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Expo Expo! Day 2: Be Optimistic, Resilient, Make Connections


Bestselling author and television host Valorie Burton was the keynote speaker for Day 2 of the International Association of Exhibitions and Events (IAEE) Expo Expo!

Burton, founder of the Coaching and Positive Psychology (CaPP) Institute, challenged the crowd to acknowledge their fears and mistakes, and turn them into tools to develop optimism and resiliency.

“Positive emotion actually expands your ability to deal with adversity and with stress,” she said. “When we have more positive emotion, even with things like gratitude—noticing what’s going on that’s actually good—it acts like a cushion, so that when we fall, when we’re stressed, we have more resources to deal with it.”

Burton recalled experiencing a divorce about 10 years ago. In a phone chat, Burton’s mother reminded her she was not the only person to experience such pain.

“I made a decision that day and it became a mantra for me: I will work through this fire, but it will not consume me, I will be better, not bitter,” she said.

Burton offered five commitments—things she reminds herself when things are not going her way:

1) Don’t wallow in pity.

2) Focus on new, future opportunities rather than on past troubles and obstacles.

3) Be courageous in facing change and stress.

4) Direct your thoughts, don’t let them direct you.

5) Choose to believe in things that lead to goodness and resiliency.

One of the key paths here, Burton said, is understanding one’s purpose in life and work. She recalled working for a marketing/public relations firm in Dallas years ago.

Burton said her job performance was fine, but she lacked true passion for her work.

“I began wondering, ‘What am I here for?’” she said.

Burton then had an epiphany—she’d be more passionate about being a life coach inspiring others through her writing and speaking.

“What I discovered was purpose isn’t just about your job, it’s about how you show up in each relationship in your life,” she said.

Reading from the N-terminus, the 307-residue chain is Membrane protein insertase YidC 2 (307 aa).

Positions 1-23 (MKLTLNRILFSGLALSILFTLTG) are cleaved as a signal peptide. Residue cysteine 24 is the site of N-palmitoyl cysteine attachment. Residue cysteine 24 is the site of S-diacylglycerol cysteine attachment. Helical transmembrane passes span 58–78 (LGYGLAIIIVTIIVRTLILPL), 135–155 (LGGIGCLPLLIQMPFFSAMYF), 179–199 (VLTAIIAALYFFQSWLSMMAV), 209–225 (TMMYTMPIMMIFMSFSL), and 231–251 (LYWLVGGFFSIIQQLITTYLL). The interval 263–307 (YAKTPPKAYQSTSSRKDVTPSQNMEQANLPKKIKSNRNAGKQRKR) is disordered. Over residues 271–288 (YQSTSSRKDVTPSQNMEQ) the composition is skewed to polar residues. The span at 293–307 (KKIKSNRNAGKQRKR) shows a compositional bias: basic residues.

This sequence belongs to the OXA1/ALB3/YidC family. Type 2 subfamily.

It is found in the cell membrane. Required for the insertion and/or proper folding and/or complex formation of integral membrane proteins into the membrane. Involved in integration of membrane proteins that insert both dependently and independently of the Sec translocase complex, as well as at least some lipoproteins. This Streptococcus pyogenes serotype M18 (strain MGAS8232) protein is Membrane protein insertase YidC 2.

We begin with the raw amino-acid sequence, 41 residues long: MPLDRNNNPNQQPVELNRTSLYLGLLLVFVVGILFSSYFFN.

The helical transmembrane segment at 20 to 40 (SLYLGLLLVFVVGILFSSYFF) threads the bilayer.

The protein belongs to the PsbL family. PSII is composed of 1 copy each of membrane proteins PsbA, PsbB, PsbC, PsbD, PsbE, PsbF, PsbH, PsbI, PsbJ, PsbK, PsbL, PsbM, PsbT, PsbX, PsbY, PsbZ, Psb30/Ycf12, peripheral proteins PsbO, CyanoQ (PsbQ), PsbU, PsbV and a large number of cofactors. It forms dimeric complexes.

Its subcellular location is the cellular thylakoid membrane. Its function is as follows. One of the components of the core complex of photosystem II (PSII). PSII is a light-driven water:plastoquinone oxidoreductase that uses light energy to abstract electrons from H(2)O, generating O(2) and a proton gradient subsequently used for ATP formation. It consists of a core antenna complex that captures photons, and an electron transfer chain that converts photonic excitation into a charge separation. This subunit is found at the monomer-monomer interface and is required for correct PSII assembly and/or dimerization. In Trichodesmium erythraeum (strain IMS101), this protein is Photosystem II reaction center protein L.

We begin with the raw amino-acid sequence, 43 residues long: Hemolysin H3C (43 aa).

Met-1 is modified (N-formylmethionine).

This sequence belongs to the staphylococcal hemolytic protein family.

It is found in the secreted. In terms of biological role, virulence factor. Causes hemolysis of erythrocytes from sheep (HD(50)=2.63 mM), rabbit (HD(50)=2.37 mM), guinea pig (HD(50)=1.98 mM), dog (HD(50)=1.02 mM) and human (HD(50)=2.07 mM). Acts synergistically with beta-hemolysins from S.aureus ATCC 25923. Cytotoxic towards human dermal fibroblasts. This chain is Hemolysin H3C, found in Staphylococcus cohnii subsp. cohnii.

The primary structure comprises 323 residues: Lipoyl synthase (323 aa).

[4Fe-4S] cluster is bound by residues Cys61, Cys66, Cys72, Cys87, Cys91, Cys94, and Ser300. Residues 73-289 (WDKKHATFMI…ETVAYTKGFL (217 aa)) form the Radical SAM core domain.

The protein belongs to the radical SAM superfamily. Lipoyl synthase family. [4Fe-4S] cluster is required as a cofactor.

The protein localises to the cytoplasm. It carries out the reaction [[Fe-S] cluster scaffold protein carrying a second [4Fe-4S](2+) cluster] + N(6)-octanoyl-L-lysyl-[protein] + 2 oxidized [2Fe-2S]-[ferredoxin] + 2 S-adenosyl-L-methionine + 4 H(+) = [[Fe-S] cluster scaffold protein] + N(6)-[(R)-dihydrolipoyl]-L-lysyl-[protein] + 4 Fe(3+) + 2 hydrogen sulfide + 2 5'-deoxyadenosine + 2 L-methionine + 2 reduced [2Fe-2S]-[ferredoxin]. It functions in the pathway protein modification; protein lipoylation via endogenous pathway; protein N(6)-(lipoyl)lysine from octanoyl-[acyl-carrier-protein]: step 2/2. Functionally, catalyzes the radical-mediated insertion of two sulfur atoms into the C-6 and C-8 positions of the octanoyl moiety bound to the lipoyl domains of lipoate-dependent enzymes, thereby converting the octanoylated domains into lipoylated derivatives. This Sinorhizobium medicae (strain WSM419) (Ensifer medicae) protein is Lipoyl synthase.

Burton said purpose drives resiliency and turns people into more optimistic, accurate thinkers in their professional and personal life.

“When you become frustrated, when you become tired, you should be able to think what’s your purpose,” she added.

“Even when you’re sitting in a meeting, you think, ‘What’s my contribution here?’”

Finding purpose and fully investing one’s self to make for a memorable event experience with deep connections was a theme in some educational sessions on Day 2.

It was the case for one of many posters created by college professors nationwide and viewed by trade show attendees. Amanda Cecil of Indiana University - Purdue University Indianapolis, and Madison College’s Janet Sperstad, offered one poster.

Cecil and Sperstad, both CMPs, suggested blending technology, behavioral science, wellbeing, event design and corporate social responsibility to develop purposeful meetings.

Cecil and Sperstad wrote: “Purposeful meetings shift the focus of the conversation from outcomes to human-centric experiences. Purposeful meetings put humanity back into meetings.”

About the Author

Edmond Ortiz

Edmond Ortiz is a San Antonio-based freelance writer who has been published in outlets such as the San Antonio Express-News, San Antonio Magazine, San Antonio Current, Portland Tribune, CultureMap, and Virtual Builders Exchange.